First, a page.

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  1. #1
    Join Date
    Sep 2007
    Location
    Auckland
    Posts
    7,551

    Default Break Ins and Glass Cost

    Have just had my shop in Papakura broken into.

    They smashed a couple of windows to get in.

    The tenants have replaced the windows and initially said their insurance would cover the cost of this. But now their insurance company is saying it's my cost. And speaking with my broker, it appears it is. I have the standard agreement to lease 6th edition. Deed of Lease still to be done. They've only been there 3 months.

    The situation used to be that it was the tenant's cost, but there were court cases and now it's the landlords. Sound familiar to the residential situation?

    Anyway, so it looks like I'll have to make a claim in and my excess will be $1000. And if it keeps happening then apparently the excess will quickly rise to $2500 and go up steeply from there.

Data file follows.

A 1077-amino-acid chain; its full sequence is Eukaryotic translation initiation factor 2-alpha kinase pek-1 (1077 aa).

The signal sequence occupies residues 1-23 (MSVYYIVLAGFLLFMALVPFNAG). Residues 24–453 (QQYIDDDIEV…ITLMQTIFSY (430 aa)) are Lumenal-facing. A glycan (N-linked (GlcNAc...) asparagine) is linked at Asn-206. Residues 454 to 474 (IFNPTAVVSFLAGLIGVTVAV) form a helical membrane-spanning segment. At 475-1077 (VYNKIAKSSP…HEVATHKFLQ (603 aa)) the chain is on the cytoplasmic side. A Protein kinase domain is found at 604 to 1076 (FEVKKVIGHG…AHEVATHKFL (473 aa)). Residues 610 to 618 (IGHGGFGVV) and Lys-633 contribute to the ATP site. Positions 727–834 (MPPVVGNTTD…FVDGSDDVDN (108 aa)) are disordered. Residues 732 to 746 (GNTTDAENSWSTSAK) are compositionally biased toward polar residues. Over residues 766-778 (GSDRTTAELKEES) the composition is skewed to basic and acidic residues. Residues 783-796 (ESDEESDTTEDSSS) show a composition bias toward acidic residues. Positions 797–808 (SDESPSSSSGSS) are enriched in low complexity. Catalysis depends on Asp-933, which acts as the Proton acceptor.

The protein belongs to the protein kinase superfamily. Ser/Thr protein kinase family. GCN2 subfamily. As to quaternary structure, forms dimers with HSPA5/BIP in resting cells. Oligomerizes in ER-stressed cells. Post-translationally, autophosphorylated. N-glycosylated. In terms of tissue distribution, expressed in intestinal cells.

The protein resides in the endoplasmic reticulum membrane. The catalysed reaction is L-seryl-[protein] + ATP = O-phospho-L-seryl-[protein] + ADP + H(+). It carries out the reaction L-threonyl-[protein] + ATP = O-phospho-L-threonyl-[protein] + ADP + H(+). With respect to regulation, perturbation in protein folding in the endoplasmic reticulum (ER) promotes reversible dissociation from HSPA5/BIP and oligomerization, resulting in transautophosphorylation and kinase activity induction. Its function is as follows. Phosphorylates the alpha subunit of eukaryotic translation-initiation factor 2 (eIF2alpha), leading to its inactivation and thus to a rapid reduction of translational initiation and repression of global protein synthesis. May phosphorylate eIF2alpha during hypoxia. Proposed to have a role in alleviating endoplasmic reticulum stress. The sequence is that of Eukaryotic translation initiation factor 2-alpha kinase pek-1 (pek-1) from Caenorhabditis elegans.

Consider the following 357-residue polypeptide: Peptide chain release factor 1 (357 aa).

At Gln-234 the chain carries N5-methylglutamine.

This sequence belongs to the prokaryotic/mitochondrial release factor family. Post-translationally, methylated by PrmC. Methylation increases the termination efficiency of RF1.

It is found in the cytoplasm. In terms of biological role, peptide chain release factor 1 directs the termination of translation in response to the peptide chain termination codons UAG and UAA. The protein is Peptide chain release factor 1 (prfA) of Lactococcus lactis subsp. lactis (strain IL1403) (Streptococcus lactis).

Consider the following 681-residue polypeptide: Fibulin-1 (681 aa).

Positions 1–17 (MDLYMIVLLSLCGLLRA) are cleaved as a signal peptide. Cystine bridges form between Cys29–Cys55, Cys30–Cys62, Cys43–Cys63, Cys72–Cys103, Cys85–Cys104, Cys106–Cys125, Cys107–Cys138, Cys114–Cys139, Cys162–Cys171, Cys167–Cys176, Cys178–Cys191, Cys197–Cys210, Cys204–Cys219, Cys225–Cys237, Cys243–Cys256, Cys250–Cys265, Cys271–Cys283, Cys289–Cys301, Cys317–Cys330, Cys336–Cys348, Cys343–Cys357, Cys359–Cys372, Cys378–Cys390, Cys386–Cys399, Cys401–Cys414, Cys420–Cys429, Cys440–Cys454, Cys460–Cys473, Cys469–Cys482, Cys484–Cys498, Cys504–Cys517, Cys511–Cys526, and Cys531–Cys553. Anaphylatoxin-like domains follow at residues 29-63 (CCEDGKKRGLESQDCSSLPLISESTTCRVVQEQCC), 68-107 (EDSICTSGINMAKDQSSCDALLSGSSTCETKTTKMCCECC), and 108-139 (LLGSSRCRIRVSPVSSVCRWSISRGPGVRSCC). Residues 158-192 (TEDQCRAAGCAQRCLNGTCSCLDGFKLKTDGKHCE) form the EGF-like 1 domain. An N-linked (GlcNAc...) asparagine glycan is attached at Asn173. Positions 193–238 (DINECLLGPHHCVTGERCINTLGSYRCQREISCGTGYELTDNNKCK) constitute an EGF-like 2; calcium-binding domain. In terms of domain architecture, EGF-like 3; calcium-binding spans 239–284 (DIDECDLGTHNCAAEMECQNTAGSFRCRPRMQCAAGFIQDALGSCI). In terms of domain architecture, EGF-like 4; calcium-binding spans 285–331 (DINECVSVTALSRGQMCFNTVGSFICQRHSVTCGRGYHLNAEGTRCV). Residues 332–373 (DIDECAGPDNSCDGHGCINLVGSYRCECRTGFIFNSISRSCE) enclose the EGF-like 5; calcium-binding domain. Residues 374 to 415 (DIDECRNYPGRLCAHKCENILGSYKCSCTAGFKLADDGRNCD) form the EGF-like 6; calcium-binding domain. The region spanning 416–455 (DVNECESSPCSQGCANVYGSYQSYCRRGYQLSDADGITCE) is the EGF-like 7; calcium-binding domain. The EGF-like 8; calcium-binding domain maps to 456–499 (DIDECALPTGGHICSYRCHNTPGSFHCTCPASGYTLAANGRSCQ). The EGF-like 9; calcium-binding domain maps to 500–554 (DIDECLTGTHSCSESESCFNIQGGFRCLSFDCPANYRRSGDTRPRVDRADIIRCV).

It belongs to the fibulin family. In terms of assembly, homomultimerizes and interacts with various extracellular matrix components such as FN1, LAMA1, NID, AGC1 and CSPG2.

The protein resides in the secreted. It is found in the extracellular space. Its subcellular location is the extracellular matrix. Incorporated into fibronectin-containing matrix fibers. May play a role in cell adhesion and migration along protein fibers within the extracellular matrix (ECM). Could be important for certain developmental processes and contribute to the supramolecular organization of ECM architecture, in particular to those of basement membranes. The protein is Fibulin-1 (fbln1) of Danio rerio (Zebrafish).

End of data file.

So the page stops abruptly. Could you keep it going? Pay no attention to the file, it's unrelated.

So I want to know what, if anything I can do about this. I don't want to be up for thousands of dollars each time this happens.

    Any commercial landlords out there got any advice?

  2. #2

    Default

    The first schedule outgoings should state that the tenant is liable to pay any insurance claim excess (up to a certain amount) however, it might be tricky with only having an agreement to lease. S269 of the Property Law Act states that the lessee is exonerated if the lessor is insured but clause 23.2 in the second schedule 6th ed Deed of Lease states that the insurance excess is considered to be an uninsured portion of the property and under S271 of the PLA the tenant can be charged for this.

    Residential tenants get away with the landlord paying because the PLA was applied to the Osaka case but Resi Landlords don't have the clause stating that the excess is considered an uninsured portion.

    I'd say try and get the tenant to agree to pay it in good faith, show them the clause in the ATL if necessary and they may just agree since they seemed to be ok with paying it before when they believed it was their cost.

  3. #3

    Default

    Install security screens?

  4. #4

    Default

    Quote Originally Posted by Learning View Post
    Install security screens?